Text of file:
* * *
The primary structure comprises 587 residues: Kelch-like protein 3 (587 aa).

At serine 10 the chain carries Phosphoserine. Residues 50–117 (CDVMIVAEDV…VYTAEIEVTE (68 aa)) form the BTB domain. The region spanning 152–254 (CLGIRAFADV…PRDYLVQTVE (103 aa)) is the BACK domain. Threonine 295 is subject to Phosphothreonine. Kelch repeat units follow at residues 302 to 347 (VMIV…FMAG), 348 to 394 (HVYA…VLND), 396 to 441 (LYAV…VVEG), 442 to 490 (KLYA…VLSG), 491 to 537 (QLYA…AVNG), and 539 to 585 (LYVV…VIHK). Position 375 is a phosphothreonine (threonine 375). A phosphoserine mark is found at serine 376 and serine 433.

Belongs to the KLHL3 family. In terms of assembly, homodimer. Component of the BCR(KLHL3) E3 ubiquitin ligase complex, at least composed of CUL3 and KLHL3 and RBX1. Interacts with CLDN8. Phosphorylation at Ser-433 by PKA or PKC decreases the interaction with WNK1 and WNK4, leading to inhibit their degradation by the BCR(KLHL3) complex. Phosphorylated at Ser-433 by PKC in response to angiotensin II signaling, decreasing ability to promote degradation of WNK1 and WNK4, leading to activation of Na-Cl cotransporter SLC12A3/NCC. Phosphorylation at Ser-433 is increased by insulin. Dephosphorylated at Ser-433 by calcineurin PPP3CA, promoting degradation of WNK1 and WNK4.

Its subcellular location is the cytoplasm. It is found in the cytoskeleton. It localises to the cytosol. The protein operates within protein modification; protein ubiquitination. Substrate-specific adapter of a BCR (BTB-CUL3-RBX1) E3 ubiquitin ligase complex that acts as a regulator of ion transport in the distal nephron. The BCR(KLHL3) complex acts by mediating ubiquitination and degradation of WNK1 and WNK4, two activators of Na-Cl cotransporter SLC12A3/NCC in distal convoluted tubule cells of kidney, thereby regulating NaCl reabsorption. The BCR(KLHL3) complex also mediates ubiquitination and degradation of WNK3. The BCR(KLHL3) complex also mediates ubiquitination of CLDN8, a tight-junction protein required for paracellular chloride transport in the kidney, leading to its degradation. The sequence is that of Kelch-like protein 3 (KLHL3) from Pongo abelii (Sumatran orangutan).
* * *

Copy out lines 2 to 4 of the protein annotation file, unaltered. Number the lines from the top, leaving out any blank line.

At serine 10 the chain carries Phosphoserine. Residues 50–117 (CDVMIVAEDV…VYTAEIEVTE (68 aa)) form the BTB domain. The region spanning 152–254 (CLGIRAFADV…PRDYLVQTVE (103 aa)) is the BACK domain. Threonine 295 is subject to Phosphothreonine. Kelch repeat units follow at residues 302 to 347 (VMIV…FMAG), 348 to 394 (HVYA…VLND), 396 to 441 (LYAV…VVEG), 442 to 490 (KLYA…VLSG), 491 to 537 (QLYA…AVNG), and 539 to 585 (LYVV…VIHK). Position 375 is a phosphothreonine (threonine 375). A phosphoserine mark is found at serine 376 and serine 433.

Belongs to the KLHL3 family. In terms of assembly, homodimer. Component of the BCR(KLHL3) E3 ubiquitin ligase complex, at least composed of CUL3 and KLHL3 and RBX1. Interacts with CLDN8. Phosphorylation at Ser-433 by PKA or PKC decreases the interaction with WNK1 and WNK4, leading to inhibit their degradation by the BCR(KLHL3) complex. Phosphorylated at Ser-433 by PKC in response to angiotensin II signaling, decreasing ability to promote degradation of WNK1 and WNK4, leading to activation of Na-Cl cotransporter SLC12A3/NCC. Phosphorylation at Ser-433 is increased by insulin. Dephosphorylated at Ser-433 by calcineurin PPP3CA, promoting degradation of WNK1 and WNK4.

Its subcellular location is the cytoplasm. It is found in the cytoskeleton. It localises to the cytosol. The protein operates within protein modification; protein ubiquitination. Substrate-specific adapter of a BCR (BTB-CUL3-RBX1) E3 ubiquitin ligase complex that acts as a regulator of ion transport in the distal nephron. The BCR(KLHL3) complex acts by mediating ubiquitination and degradation of WNK1 and WNK4, two activators of Na-Cl cotransporter SLC12A3/NCC in distal convoluted tubule cells of kidney, thereby regulating NaCl reabsorption. The BCR(KLHL3) complex also mediates ubiquitination and degradation of WNK3. The BCR(KLHL3) complex also mediates ubiquitination of CLDN8, a tight-junction protein required for paracellular chloride transport in the kidney, leading to its degradation. The sequence is that of Kelch-like protein 3 (KLHL3) from Pongo abelii (Sumatran orangutan).